Sep. 29th, 2008 10:47 pm (UTC)
Thank you, love_jackianto! Fraser's a sad fella, sometimes. I would be truly honored if this inspires you to create some fanart! *quivers with anticipation*
love_jackianto
Oct. 6th, 2008 04:24 pm (UTC)
I just thought I'd let you know that I posted fanart for this story here. Feel free to use it as a cover. I'd love to know what you think.
zabira
Sep. 29th, 2008 11:46 pm (UTC)
oh, this is fabulous! i adore the misdirection of fraser's confession, it's not just poignant, but VERY clever and SO HIM.

and then this made me SO HAPPY:

Ray had called me a freak that day, and I’d felt a surge of affection so strong that I’d wished for a snow bank to throw him into.

that scene in 'eclipse' is my favorite LOVE SCENE of ALL. thank you for enriching it with this charming mental image.
keerawa
Sep. 30th, 2008 12:56 am (UTC)
Glad you liked it, Zabira! The snow bank image has sort of a Smithbauer connection, in my mind. I picture the two of them as boys, all happy and energetic (and horny) throwing each other into snow banks. So Fraser's mind just sort of goes to that place.
luzula
Oct. 1st, 2008 07:26 am (UTC)
I enjoyed this a lot! And I can believe that neither of them would say anything. Stubborn, both of them.

Ray had called me a freak that day, and I’d felt a surge of affection so strong that I’d wished for a snow bank to throw him into.

Oh, I love that.

And I love how Ray's presence makes him feel safe, because he knows he'll die alone.

to hear Victoria’s memory evoked in anger this way, like a volume of poetry flung at my head, was painful.

That's such a great way to phrase it.

I love it when sex or kissing scenes are written in a way that deliberately omits details, like the POV character is losing track of time and place, and this is so well done here:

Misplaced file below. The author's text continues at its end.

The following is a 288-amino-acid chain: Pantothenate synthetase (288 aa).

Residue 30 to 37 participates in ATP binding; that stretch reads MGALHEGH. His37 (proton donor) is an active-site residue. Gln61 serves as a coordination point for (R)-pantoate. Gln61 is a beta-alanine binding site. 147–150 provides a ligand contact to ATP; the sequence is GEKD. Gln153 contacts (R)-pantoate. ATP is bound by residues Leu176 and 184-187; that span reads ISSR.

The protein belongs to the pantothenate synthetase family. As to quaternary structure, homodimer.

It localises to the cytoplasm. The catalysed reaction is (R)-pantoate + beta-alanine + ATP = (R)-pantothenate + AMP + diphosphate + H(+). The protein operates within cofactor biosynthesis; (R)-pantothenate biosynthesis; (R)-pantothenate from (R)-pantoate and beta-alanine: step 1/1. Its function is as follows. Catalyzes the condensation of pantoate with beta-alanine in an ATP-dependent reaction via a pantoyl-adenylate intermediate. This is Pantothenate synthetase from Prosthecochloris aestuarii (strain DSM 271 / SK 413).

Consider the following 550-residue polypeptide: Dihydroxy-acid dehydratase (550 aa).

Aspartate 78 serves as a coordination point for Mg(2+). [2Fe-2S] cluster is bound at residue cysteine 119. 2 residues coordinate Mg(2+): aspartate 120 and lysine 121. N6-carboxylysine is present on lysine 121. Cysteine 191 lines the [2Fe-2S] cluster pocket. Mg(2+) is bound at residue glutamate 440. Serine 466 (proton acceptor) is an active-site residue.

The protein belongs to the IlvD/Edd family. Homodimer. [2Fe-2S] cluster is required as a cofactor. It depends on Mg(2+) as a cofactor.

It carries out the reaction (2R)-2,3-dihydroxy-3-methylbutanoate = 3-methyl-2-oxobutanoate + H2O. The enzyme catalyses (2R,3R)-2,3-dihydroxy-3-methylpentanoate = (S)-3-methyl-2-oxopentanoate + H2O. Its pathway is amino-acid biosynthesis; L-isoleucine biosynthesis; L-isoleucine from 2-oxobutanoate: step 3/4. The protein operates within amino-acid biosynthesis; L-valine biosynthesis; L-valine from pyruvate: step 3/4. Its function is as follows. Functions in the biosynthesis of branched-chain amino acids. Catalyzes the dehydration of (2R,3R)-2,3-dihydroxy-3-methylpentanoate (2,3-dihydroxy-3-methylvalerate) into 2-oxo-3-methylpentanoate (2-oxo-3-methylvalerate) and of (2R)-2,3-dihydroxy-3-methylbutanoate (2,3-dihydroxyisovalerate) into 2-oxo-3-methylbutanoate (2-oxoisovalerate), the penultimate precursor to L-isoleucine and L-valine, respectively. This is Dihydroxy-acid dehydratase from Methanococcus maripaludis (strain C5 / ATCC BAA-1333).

Then his lips were under mine, opening. I tasted hops, and yeast, and, oh, Ray, I wanted … Ray was saying something, but really I couldn’t, my hands under his shirt, smooth warm skin. Then Ray was gone, incomprehensibly beyond my reach except for one beautiful long-fingered hand pressing into my chest. I lowered my head awkwardly to lap at his wrist.

And, mmm, lapping at his wrist...
keerawa
Oct. 2nd, 2008 04:18 am (UTC)
They're both stubborn and fearful, each waiting for a signal from the other. like a volume of poetry flung at my head Thanks for pulling that phrase out. I was trying to show that it wasn't the memory itself that was the problem, or talking about it with Ray, just the context.

I've explored Fraser feeling invulnerable around Ray once before, in Death is Not a Threat. I suppose it's a kind of personal canon. And I'm really, really happy with the way the kiss came out. Thanks for the comment, luzula!
sam80853
Oct. 3rd, 2008 10:08 pm (UTC)
You have such an amazing way with words. I adore this, it's perfect!
keerawa
Oct. 4th, 2008 04:45 am (UTC)
Thanks so much sam, I'm glad you liked it!
isiscolo
Nov. 29th, 2008 03:24 am (UTC)
I liked this! The "you've got a type" bit took me by surprise, just like it did Fraser, and worked so very well.
keerawa
Dec. 15th, 2008 07:25 am (UTC)
Thanks, Isiscolo! Fraser had no idea what was going through Ray's head here. It's the chasm between his beliefs and reality that I like best about theis story.
j_s_cavalcante
Jan. 14th, 2009 06:41 am (UTC)
Eeeee! This is wonderful, K! Lovely story, lovely standoff in every way. And some really great, quotable lines, which I'd actually quote if I weren't so behind on everything.

But the snowbank line--perfection! The book of poetry thrown at the head. I just...amazing symbolism and subtle nods to canon in so many lines, they're like little jewels for us to discover.

The ending is sublime.

keerawa
Jan. 15th, 2009 08:16 am (UTC)
Thank you, JS! I'm very fond of the volume of poetry flung at his head simile. Glad you enjoyed it.
azamiko
Jan. 24th, 2010 05:33 pm (UTC)
Much the squish. =D
keerawa
Jan. 24th, 2010 07:10 pm (UTC)
Thank you, azamiko, I'm glad you enjoyed it!
(Deleted comment)
keerawa
Apr. 1st, 2011 05:27 am (UTC)
Thank you, princessofg! My writing process involves 'listening' to the narrator telling me about the events of the story, and then writing it down. So voice is usually the easy part!
bghost
Jul. 2nd, 2014 11:24 am (UTC)
Am on a keerawa fest. This is lovely.
keerawa
Jul. 2nd, 2014 07:49 pm (UTC)
Oh, delightful! Have fun, bghost! I just took the time to re-read this one myself, so thanks for that. I like the tension between the two of them, and Fraser's voice just lends itself to poetry, in my mind.
( 34 comments — Leave a comment )